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Where silkworms appear as food

By Xu Junqian in Wuzhen, Zhejiang | China Daily | Updated: 2017-12-04 08:06
Where silkworms appear as food

Qian Linqiang presents his signature dish of deep-fried pupae with fresh leeks, one of the "10 must-have dishes" of Tongxiang, the city in which Wuzhen is located. [Photo by Gao Erqiang/China Daily]

"Eating pupae is very environment-friendly," Ni says.

"It's also cheap. I'm mostly recycling from my father's business." The mom-and-pop restaurant sells over 100 kilograms of silkworms every year.

The deep-fried pupae are sauteed with fresh leeks and served for 18 yuan a plate, making them cheaper than a local taxi ride.

The dish was awarded among the "10 must-have dishes" of Tongxiang, the city in which Wuzhen is located, last year, along with other more famous offerings like red-braised lamb and soy sauce-marinated duck.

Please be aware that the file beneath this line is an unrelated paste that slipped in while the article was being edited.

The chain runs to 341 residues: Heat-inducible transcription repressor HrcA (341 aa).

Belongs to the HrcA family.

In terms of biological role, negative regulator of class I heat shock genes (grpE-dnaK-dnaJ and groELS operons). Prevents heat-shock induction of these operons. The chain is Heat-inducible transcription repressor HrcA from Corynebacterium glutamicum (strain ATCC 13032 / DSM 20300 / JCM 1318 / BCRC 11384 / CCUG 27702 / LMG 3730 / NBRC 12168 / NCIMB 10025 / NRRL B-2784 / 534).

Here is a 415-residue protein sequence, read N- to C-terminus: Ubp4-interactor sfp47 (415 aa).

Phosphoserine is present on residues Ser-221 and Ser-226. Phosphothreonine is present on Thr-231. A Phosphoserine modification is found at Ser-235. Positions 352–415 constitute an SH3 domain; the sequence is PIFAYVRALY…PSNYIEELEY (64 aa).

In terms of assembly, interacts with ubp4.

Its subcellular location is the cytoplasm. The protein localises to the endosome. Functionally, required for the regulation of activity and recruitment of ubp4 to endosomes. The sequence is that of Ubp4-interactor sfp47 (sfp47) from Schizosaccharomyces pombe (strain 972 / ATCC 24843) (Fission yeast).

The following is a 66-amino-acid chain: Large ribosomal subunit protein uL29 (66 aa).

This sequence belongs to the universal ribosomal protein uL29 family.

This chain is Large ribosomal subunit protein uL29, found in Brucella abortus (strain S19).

The award was based on the votes of both tourists and local chefs.

Business has steadily picked up since. Family of Silkworm Keepers claims to be the only place in Tongxiang serving the pupae.

"Bugs have more protein than beef," Ni says.

"I think it's just a matter of time before many insects find regular places on dining tables. And silkworms could be the first since we're a country known for making silk."

Shandong province is the colloquially known as the "farm" of China's entomophagy. The industry generates over 1 billion yuan in the province annually.

Yunnan province's edible insects are as diverse and expensive as its mushrooms.

And Jiangsu province's Lianyungang city hosts a yearly festival dedicated to dining on hawk moths. A local chef has been named as a national-level inheritor of intangible cultural heritage for the techniques he uses to prepare the bugs.

But Ni and her husband admit they rarely eat silkworms themselves.

"We spend too much time cooking and serving them," she says.

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